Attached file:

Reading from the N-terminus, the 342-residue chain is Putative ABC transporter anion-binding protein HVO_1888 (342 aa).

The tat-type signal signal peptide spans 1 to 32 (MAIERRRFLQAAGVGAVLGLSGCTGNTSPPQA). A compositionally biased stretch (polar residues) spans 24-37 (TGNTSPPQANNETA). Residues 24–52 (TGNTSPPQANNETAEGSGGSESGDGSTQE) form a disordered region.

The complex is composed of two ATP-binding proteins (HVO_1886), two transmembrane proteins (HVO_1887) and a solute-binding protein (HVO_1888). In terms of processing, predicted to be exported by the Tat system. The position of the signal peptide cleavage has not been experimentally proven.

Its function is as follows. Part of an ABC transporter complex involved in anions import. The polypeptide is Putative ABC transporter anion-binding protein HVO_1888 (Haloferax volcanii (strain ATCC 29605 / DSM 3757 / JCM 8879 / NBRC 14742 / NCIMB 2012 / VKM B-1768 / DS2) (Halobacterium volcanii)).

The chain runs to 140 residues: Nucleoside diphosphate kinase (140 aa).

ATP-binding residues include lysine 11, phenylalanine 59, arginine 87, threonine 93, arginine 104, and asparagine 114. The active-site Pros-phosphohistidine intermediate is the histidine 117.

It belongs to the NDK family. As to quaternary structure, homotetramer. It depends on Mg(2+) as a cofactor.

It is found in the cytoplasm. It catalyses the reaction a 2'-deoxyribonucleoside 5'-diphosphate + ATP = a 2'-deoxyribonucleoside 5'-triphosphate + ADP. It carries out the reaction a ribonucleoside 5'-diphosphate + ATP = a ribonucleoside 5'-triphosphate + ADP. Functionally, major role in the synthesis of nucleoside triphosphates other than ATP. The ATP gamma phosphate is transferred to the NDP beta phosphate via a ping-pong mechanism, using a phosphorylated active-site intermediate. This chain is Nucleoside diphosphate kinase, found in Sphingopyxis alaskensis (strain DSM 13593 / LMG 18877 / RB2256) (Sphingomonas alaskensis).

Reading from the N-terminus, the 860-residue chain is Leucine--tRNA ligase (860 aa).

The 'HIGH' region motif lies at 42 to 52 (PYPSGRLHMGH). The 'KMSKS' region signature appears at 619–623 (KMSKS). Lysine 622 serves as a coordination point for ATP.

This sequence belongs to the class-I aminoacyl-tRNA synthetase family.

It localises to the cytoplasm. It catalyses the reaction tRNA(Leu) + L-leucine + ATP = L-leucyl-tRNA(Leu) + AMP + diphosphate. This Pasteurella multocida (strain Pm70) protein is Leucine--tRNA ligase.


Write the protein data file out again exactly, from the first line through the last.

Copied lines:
Reading from the N-terminus, the 342-residue chain is Putative ABC transporter anion-binding protein HVO_1888 (342 aa).

The tat-type signal signal peptide spans 1 to 32 (MAIERRRFLQAAGVGAVLGLSGCTGNTSPPQA). A compositionally biased stretch (polar residues) spans 24-37 (TGNTSPPQANNETA). Residues 24–52 (TGNTSPPQANNETAEGSGGSESGDGSTQE) form a disordered region.

The complex is composed of two ATP-binding proteins (HVO_1886), two transmembrane proteins (HVO_1887) and a solute-binding protein (HVO_1888). In terms of processing, predicted to be exported by the Tat system. The position of the signal peptide cleavage has not been experimentally proven.

Its function is as follows. Part of an ABC transporter complex involved in anions import. The polypeptide is Putative ABC transporter anion-binding protein HVO_1888 (Haloferax volcanii (strain ATCC 29605 / DSM 3757 / JCM 8879 / NBRC 14742 / NCIMB 2012 / VKM B-1768 / DS2) (Halobacterium volcanii)).

The chain runs to 140 residues: Nucleoside diphosphate kinase (140 aa).

ATP-binding residues include lysine 11, phenylalanine 59, arginine 87, threonine 93, arginine 104, and asparagine 114. The active-site Pros-phosphohistidine intermediate is the histidine 117.

It belongs to the NDK family. As to quaternary structure, homotetramer. It depends on Mg(2+) as a cofactor.

It is found in the cytoplasm. It catalyses the reaction a 2'-deoxyribonucleoside 5'-diphosphate + ATP = a 2'-deoxyribonucleoside 5'-triphosphate + ADP. It carries out the reaction a ribonucleoside 5'-diphosphate + ATP = a ribonucleoside 5'-triphosphate + ADP. Functionally, major role in the synthesis of nucleoside triphosphates other than ATP. The ATP gamma phosphate is transferred to the NDP beta phosphate via a ping-pong mechanism, using a phosphorylated active-site intermediate. This chain is Nucleoside diphosphate kinase, found in Sphingopyxis alaskensis (strain DSM 13593 / LMG 18877 / RB2256) (Sphingomonas alaskensis).

Reading from the N-terminus, the 860-residue chain is Leucine--tRNA ligase (860 aa).

The 'HIGH' region motif lies at 42 to 52 (PYPSGRLHMGH). The 'KMSKS' region signature appears at 619–623 (KMSKS). Lysine 622 serves as a coordination point for ATP.

This sequence belongs to the class-I aminoacyl-tRNA synthetase family.

It localises to the cytoplasm. It catalyses the reaction tRNA(Leu) + L-leucine + ATP = L-leucyl-tRNA(Leu) + AMP + diphosphate. This Pasteurella multocida (strain Pm70) protein is Leucine--tRNA ligase.